One of the culture's wisest observers of the transformational power of the new forms of tech-enabled social interaction is Clay Shirky, and Here Comes Everybody is his marvelous reckoning with the ramifications of all this on what we do and who we are. Like Lawrence Lessig on the effect of new technology on regimes of cultural creation, Shirky's assessment of the impact of new technology on the nature and use of groups is marvelously broad minded, lucid, and penetrating; it integrates the views of a number of other thinkers across a broad range of disciplines with his own pioneering work to provide a holistic framework for understanding the opportunities and the threats to the existing order that these new, spontaneous networks of social interaction represent. Wikinomics, yes, but also wikigovernment, wikiculture, wikievery imaginable interest group, including the far from savory. A revolution in social organization has commenced, and Clay Shirky is its brilliant chronicler.
This original book provides a whole new way of looking at business problems and ideas. Dan Roam demonstrates how thinking with pictures can help you discover and develop new ideas, solve problems in unexpected ways, and dramatically improve your ability to share your insights with others.
Used properly, a simple drawing on a humble napkin is more powerful than Excel or PowerPoint. It can help us crystallise ideas, think outside of the box, and communicate in a way that other people simply “get”.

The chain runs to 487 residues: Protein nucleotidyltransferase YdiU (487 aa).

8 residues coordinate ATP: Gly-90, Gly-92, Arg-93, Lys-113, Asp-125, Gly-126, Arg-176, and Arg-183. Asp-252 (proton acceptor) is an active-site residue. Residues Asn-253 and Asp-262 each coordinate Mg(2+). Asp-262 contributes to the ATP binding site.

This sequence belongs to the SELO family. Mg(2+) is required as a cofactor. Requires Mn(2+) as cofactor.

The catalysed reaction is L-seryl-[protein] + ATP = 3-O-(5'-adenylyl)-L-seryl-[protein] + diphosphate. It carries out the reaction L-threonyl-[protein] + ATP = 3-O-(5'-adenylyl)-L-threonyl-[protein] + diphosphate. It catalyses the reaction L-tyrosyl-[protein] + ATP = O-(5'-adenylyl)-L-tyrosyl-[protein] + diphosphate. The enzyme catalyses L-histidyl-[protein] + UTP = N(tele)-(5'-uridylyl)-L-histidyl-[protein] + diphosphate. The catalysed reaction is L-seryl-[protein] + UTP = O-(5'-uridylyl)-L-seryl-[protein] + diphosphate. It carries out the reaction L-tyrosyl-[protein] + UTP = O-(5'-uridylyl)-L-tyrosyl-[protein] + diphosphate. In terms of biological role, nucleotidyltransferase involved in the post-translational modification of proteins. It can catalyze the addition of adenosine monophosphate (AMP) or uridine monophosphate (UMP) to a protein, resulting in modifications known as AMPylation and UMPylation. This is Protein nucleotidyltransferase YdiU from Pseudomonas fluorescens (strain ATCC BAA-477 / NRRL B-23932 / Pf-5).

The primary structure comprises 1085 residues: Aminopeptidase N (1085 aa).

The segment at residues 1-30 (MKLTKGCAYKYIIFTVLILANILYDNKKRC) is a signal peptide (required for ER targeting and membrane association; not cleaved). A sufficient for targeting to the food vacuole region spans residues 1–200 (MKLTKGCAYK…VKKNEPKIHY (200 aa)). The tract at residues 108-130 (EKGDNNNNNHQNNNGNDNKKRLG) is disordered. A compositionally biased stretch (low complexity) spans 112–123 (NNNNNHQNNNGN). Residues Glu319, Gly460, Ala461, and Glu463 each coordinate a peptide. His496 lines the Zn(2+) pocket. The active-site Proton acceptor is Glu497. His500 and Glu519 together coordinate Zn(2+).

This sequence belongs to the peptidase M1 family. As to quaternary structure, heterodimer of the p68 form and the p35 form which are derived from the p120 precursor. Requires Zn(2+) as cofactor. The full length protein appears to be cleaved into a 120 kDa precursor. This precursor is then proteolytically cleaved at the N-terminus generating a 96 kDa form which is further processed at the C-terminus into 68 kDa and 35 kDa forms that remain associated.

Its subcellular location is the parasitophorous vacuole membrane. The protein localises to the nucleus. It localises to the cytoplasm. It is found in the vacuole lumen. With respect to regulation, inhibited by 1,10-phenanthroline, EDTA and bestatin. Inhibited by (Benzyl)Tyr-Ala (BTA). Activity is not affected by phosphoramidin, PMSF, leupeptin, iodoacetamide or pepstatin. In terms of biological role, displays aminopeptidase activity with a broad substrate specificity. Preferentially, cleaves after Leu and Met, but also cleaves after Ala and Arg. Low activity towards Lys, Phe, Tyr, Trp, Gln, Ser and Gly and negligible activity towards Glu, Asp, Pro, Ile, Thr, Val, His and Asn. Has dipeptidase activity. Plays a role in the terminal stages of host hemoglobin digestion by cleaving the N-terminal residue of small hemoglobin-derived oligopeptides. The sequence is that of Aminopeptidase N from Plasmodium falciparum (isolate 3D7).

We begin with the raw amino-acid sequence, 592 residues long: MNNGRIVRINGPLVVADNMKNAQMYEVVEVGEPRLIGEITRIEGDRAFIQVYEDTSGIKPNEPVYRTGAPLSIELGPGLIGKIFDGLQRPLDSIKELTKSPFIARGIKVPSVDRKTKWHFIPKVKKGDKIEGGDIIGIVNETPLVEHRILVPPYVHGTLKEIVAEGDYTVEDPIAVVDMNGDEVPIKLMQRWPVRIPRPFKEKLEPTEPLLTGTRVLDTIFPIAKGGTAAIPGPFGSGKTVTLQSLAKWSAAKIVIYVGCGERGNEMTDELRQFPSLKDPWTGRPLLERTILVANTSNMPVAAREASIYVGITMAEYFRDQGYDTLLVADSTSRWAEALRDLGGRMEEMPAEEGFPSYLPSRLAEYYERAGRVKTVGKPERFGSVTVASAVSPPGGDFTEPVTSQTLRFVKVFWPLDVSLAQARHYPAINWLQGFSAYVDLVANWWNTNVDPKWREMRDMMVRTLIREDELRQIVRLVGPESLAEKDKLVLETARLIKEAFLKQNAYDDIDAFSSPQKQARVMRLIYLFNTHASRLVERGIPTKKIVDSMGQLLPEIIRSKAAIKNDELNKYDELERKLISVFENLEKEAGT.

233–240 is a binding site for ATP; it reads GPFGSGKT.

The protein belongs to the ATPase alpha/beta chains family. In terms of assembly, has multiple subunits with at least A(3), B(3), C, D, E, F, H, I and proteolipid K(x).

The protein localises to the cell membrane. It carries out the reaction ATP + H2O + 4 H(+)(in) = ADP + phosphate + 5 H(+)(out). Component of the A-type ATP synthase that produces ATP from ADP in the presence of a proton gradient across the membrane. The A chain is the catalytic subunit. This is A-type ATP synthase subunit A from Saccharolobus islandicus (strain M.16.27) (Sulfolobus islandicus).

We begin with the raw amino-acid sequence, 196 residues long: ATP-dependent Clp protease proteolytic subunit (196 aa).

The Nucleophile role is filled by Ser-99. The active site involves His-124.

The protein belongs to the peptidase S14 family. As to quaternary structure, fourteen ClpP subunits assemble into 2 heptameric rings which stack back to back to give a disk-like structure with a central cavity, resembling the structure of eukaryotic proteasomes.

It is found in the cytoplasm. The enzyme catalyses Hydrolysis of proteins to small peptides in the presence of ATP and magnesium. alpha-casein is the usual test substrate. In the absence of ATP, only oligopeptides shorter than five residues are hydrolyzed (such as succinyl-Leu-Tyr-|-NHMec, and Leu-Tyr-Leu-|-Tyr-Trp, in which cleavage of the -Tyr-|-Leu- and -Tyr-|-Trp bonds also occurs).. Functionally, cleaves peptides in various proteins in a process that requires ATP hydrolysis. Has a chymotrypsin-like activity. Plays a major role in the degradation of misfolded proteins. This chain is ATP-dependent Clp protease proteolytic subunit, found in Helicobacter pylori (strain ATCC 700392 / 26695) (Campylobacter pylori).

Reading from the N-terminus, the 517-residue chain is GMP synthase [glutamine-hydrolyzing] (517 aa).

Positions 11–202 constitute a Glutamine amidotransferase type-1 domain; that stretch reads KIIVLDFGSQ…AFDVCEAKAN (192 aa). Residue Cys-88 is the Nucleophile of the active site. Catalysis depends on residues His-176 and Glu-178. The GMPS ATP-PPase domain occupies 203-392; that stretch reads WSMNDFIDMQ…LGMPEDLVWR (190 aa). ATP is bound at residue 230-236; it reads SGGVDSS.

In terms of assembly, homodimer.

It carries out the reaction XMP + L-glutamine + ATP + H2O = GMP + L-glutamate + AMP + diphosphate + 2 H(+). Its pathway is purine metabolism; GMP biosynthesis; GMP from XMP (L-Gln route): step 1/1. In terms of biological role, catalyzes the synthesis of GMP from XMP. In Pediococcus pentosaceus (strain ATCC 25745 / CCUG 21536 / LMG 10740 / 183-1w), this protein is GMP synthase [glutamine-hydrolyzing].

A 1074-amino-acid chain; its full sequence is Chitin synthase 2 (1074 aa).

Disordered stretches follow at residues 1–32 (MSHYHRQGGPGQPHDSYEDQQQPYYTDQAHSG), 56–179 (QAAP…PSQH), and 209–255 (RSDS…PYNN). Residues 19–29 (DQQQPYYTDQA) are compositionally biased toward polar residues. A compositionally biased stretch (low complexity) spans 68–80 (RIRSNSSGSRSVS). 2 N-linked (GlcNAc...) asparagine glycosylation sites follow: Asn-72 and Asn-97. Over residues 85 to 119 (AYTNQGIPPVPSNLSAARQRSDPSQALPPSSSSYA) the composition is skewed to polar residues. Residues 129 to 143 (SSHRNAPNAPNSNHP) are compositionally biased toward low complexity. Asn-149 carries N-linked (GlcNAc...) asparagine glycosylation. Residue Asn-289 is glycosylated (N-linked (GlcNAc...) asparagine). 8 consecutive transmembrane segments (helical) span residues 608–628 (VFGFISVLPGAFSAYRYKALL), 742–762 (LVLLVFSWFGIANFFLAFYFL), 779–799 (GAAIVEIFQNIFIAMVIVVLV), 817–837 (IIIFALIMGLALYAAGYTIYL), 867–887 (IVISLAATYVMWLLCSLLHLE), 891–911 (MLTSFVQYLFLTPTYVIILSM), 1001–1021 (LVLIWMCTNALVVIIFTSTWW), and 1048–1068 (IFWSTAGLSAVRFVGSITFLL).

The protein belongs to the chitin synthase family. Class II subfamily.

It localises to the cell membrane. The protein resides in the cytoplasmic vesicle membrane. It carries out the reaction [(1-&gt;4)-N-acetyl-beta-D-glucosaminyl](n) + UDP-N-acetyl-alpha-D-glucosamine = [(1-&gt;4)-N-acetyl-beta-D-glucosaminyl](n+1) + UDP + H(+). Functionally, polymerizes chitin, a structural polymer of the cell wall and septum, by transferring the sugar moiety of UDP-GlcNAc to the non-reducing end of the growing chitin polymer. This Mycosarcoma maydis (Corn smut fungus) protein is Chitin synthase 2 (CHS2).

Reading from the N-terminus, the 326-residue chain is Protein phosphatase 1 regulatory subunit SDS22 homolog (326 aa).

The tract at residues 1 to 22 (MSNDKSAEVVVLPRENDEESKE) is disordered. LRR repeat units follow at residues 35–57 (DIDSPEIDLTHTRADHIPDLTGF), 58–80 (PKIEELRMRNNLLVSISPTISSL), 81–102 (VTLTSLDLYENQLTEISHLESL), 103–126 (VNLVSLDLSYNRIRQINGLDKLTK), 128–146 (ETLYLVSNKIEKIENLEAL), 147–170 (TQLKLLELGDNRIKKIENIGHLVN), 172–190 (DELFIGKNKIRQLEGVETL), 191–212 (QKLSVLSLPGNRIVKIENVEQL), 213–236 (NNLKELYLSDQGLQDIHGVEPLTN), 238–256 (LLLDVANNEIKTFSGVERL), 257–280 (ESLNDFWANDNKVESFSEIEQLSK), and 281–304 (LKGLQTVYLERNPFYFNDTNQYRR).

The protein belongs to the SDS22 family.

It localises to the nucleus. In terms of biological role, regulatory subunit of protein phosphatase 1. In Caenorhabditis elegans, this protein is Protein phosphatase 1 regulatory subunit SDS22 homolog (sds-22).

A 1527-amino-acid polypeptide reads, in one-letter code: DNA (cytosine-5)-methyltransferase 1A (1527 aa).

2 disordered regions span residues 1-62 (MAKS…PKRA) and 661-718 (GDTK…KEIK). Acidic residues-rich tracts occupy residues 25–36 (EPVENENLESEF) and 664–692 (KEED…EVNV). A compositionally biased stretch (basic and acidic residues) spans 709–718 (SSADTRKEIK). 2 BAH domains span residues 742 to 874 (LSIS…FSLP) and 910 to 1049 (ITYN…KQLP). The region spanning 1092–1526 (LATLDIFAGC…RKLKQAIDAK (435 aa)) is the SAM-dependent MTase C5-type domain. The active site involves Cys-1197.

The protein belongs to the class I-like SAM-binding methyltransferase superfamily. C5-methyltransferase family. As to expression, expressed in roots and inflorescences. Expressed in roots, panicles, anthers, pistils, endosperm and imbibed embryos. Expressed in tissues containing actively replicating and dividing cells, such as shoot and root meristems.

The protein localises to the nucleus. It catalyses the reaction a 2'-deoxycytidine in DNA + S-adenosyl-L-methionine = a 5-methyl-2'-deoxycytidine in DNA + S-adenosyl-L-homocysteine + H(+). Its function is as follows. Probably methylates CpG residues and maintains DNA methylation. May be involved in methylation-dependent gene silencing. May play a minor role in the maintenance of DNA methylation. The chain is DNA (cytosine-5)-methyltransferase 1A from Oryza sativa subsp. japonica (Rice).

Drawing on 20 years of visual problem solving combined with recent discoveries in vision science, Roam shows us how to clarify a problem or sell an idea by visually breaking it down using a simple set of visualisation tools. His strategies take advantage of everyone’s innate ability to look, see, imagine and show
Alain de Botton's The Consolations of Philosophy takes the discipline of logic and the mind back to its roots. Drawing inspiration from six of the finest minds in history - Socrates, Epicurus, Seneca, Montaigne, Schopenhauer and Nietzsche - he addresses lack of money, the pain of love, inadequacy, anxiety and conformity. De Botton's book led one critic to call philosophy 'the new rock and roll'.
Behind the innocent face of Victorian fairy tales such as Through the Looking Glass or Mopsa the Fairy lurks the specter of an intense gender debate about the very nature of childhood. Offering brilliant rereadings of classics from the "Golden Age of Children's Literature" as well as literature commonly considered "grown-up," U. C. Knoepflmacher illuminates this debate, probing deeply into the relations between adults and children, adults and their own childhood selves, and the lives of beloved Victorian authors and their "children's tales." Ventures into Childland will delight and instruct all readers of children's classics, and will be essential reading for students of Victorian culture and gender studies.
"Ventures into Childland is acute, well written and stimulating. It also has a political purpose, to insist on the importance of protecting and nurturing children, imaginatively and physically."—Jan Marsh, Times Literary Supplement
"A provocative and interesting book about Victorian culture."—Library Journal